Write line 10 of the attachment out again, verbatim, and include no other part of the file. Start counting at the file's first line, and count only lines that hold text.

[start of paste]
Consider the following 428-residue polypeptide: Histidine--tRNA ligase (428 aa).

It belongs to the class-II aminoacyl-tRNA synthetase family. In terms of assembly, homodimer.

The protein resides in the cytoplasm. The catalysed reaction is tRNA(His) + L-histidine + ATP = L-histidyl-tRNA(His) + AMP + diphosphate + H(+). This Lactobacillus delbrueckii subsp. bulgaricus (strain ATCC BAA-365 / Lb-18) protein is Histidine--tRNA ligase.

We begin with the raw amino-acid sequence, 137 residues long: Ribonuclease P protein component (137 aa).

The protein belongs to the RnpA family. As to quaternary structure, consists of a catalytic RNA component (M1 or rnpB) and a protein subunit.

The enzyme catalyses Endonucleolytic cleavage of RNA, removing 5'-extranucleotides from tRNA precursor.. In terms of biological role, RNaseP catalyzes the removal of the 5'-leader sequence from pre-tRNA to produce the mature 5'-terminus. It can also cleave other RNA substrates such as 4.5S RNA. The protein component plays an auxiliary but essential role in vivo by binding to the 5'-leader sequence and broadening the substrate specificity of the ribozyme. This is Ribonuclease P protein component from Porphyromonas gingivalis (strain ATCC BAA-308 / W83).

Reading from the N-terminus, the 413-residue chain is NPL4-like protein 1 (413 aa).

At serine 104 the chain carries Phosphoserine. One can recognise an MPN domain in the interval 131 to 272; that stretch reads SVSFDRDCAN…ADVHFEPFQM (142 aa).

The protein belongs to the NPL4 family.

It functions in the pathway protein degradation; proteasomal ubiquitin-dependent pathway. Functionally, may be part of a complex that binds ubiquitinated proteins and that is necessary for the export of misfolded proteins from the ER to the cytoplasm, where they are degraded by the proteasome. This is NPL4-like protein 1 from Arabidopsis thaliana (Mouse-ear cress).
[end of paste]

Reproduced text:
It functions in the pathway protein degradation; proteasomal ubiquitin-dependent pathway. Functionally, may be part of a complex that binds ubiquitinated proteins and that is necessary for the export of misfolded proteins from the ER to the cytoplasm, where they are degraded by the proteasome. This is NPL4-like protein 1 from Arabidopsis thaliana (Mouse-ear cress).